Read e-book online Burke, Paine, and the Rights of Man: A Difference of PDF

By R R Fennessy

ISBN-10: 9401523878

ISBN-13: 9789401523875

ISBN-10: 9401536376

ISBN-13: 9789401536370

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Additional info for Burke, Paine, and the Rights of Man: A Difference of Political Opinion

Sample text

When he condemns tyranny, injustice, war, violation of the rights of man, oppressive taxation, he always attributes them to the operations of monarchy, aristocracy, or some kind of illegitimate power: in other words, to a defect in the form of government. Hence to get rid of these abuses of power, it should be sufficient to set up the correct form of government: a republic. Once that has been done, he seems to think, everything will go smoothly and almost automatically. A well-constructed machine is bound to work.

4 As the original liberty of individuals is to be maintained as far as possible under government, so is their original equality. " 5 In the name of equality Paine firmly rejects any kind of hereditary governCommon Sense, The Writings, I, 75. , 7 0 • S Ibid. 4 See Paine's letters in Pennsylvania Packet, Dec. 1778; MENG, "The Constitutional Theories of Thomas Paine," 298-299. 5 Common Sense, The Writings, I, 70. " 1 He also rejects, on the same principle, all political qualifications based on wealth or property,2 and all religious discrimination.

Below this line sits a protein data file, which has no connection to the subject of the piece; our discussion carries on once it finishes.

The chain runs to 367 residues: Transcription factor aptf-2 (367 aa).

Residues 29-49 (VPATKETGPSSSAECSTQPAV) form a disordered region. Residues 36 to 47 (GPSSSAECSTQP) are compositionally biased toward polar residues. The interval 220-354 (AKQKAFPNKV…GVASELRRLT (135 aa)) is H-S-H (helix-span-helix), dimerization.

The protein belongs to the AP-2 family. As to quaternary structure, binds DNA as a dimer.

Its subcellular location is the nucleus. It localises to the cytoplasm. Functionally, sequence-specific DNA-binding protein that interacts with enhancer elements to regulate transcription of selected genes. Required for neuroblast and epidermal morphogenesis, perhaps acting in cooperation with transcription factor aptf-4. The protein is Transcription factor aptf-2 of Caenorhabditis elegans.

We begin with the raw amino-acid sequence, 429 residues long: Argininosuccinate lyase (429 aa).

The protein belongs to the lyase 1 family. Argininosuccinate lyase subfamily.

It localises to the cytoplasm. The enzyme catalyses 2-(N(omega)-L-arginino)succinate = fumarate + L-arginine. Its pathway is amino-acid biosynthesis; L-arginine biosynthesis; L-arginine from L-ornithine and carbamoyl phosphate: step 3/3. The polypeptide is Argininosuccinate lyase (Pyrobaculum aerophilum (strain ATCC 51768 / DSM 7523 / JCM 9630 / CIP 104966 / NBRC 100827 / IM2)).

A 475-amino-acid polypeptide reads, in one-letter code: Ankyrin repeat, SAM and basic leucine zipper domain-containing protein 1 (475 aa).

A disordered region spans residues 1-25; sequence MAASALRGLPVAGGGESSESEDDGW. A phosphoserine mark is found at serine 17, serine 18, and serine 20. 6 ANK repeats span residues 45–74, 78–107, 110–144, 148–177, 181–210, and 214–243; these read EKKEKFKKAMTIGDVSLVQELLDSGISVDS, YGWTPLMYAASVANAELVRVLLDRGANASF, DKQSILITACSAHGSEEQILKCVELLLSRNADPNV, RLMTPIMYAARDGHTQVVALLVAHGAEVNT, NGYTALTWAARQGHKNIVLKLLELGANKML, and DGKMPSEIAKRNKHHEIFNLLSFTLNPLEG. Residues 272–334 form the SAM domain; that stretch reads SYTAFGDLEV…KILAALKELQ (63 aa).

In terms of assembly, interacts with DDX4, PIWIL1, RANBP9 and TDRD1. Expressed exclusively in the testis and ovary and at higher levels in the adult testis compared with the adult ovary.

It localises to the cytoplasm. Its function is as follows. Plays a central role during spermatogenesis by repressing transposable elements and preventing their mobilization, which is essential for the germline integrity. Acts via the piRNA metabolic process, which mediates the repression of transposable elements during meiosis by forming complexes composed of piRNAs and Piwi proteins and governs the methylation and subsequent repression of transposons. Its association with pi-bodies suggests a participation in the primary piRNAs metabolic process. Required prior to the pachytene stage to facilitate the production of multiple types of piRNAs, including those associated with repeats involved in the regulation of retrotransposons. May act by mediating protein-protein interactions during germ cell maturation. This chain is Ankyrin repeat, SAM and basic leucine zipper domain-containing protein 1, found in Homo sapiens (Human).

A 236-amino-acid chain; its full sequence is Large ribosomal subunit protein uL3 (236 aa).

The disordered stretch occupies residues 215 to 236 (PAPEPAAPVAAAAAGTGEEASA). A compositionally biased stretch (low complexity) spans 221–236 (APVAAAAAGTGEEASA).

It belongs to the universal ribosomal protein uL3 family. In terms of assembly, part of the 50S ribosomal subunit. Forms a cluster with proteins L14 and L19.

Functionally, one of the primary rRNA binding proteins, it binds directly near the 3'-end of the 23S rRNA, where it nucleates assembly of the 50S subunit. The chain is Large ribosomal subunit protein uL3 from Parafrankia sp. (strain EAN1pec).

No doubt that is what he hoped would happen in England: a republic would be brought into being by enlightened public opinion. Of course, if selfish rulers, privileged aristocrats, beneficed clergymen, placemen, pensioners, and all those who lived in luxury at public expense tried to prevent the change, so much the worse for them. A revolution might be necessary to get rid of them; but they had only themselves to blame. It was they were conspiring against mankind. They were the troublemakers. It must be granted that in this single-minded conviction of the righteousness of his own cause, Paine was a typical revolutionary; and he combined it with an equally typical inability to appreciate any point of view different from his own, or even to believe that those who opposed him were acting in good faith.

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Burke, Paine, and the Rights of Man: A Difference of Political Opinion by R R Fennessy


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